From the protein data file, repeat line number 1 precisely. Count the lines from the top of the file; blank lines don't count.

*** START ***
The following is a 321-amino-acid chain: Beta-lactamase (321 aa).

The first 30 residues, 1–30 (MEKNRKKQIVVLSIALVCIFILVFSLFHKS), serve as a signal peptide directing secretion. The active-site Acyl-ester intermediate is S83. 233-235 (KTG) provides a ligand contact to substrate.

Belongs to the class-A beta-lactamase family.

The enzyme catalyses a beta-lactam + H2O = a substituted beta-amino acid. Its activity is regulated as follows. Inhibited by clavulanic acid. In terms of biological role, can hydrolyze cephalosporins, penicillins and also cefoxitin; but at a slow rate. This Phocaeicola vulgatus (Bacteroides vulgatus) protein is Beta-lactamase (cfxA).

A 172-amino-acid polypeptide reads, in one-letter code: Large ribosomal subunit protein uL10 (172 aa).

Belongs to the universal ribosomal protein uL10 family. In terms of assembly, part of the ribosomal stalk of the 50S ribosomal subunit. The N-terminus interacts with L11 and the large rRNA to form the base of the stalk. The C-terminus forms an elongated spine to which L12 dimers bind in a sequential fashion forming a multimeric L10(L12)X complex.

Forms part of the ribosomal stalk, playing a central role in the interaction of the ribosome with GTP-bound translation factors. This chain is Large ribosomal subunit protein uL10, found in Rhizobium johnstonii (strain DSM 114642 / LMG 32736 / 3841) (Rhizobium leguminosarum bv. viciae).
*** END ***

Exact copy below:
The following is a 321-amino-acid chain: Beta-lactamase (321 aa).